Budgeting Isn't Just For Business By Colleen Salchow
It’s easy to spend money on your business. There always seems to be something that needs updating on your website, a new trend to learn how to use your social media and different ways to network with other professionals and connect with your ideal client. As business owners, we use profit-loss sheets to track our income and expenses. However, are you applying that same mindset of tracking your money in your personal accounts?
Full disclosure; I’m a personal financial coach. Teaching my clients how to create a plan for their money and fund their future goals is why I started my business. My husband, Richard, and I were married in 2011, and shortly after our wedding, we realized that we had $9 in our checking account, $100 in our savings account, and $60,000 in debt. We took a personal budgeting class at Marine Corps Air Station in Cherry Point, NC, and we learned how to use a budget for our money. We also learned how to talk about our finances and create our money goals. Within two years, we had paid off all our debt and have used a budget ever since.
Understanding where our money is, how we’re spending it, and why we save it has empowered our family to make decisions. If talking about money with your spouse feels awkward, it may be because you were not taught how to discuss the topic as kids. A 2019 study from Boeing Employee Credit Union, BECU, found that only 28% of parents talk to their kids about money. Richard and I spent about five months learning how to use a budget. Typically, to develop any new habit takes 90 days. By understanding our family’s goals for finances, objectives for family time, and priorities for our children’s education, we have been able to adapt to the changes that have taken place since March 2020.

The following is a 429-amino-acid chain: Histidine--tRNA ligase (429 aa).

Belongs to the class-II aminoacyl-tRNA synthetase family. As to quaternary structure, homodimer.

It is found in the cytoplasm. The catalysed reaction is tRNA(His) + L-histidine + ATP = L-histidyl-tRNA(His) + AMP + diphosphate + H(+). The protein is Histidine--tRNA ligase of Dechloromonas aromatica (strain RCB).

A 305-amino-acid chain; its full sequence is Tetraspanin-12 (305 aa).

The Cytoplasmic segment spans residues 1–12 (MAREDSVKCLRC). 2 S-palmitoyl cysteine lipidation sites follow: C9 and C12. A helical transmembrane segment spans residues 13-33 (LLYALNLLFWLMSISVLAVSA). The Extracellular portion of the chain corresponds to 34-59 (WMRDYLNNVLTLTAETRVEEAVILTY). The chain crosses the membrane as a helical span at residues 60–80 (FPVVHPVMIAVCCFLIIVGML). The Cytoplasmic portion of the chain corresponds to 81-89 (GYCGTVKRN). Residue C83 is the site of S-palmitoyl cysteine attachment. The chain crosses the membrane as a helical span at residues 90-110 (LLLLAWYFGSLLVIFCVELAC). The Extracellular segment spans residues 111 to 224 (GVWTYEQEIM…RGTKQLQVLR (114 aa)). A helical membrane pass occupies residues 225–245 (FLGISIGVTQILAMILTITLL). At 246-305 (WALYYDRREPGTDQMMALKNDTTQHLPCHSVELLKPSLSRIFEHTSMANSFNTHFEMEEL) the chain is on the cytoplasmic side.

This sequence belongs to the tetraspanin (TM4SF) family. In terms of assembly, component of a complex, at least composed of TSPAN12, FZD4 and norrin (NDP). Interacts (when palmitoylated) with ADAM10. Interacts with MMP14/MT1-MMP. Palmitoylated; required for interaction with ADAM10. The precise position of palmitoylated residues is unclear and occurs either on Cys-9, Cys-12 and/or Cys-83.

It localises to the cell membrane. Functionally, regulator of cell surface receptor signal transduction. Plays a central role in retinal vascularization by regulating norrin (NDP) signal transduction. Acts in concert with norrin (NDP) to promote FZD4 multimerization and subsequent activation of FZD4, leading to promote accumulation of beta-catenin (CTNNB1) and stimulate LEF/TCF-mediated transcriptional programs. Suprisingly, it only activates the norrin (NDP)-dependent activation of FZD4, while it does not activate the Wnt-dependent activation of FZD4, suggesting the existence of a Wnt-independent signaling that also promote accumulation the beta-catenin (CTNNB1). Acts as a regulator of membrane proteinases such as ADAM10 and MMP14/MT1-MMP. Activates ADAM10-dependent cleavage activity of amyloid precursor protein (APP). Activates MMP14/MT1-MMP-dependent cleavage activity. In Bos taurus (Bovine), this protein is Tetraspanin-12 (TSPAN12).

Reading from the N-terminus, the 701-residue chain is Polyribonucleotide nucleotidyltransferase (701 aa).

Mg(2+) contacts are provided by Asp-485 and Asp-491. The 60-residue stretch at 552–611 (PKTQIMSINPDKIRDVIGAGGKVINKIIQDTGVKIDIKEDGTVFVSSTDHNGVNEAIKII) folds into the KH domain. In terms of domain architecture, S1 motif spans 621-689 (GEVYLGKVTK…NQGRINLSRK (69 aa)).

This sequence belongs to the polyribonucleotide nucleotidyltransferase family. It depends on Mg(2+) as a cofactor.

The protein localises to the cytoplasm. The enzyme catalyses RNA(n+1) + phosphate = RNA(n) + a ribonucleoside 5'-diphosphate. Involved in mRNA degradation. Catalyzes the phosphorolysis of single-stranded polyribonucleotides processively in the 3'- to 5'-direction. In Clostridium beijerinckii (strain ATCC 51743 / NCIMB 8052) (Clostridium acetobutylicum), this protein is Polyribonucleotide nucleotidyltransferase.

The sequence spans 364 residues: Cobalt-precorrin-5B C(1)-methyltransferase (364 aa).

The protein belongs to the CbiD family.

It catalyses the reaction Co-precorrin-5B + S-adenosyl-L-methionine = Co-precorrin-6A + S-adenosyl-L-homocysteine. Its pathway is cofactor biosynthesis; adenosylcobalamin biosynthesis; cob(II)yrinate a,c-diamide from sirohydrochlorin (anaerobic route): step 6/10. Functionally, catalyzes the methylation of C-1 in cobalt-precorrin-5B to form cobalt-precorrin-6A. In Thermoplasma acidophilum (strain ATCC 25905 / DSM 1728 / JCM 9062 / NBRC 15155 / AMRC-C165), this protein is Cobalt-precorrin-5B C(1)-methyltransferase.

Budgeting Strategies For Families:
1. What is your income? Knowing how much money is coming in each month is essential for understanding how much you can spend.
2. List all of your non-mortgage debts. We had a car loan, student loans, and credit card debt in 2011. After we added everything up, I cried. The number was significantly more than we earned that year, but it was the wake-up call to start tracking our money. By knowing exactly how much we owed empowered us to make a plan.
3. Create a budget. There are several different ways to do this. There are apps, digital spreadsheets, and good old fashion paper ledgers to write in with pencils. We started using a budget before we both had a smartphone, so we still use an Excel spreadsheet to this day.
Regardless of what tool you use, documenting every purchase and updating the budget consistently are essential steps for understanding your finances. Richard and I set aside time each week to go over the budget together, and our kids hear us talking about our finances. That’s part of how we’re teaching them to use money. By tracking your finances, you see where your money is going, which will encourage you to say “No” to any purchases. We have a choice to make if money hasn’t been set aside for fall candles, a new bike for our daughter, or an impromptu dinner out. Either move the purchase to next month’s budget or move money around in the current budget.
By tracking your finances in your personal account, you will be more confident to direct money towards the goals you have set for your family. Just like business owners look at their revenue to determine what investment to make next in their business, you should similarly view personal finances.
For more information on personal budgeting, follow me on Instagram and Facebook @salchowcoaching. You can also schedule a free consultation to learn more about how I work one-on-one with individuals and families on my website, www.salchowcoaching.com.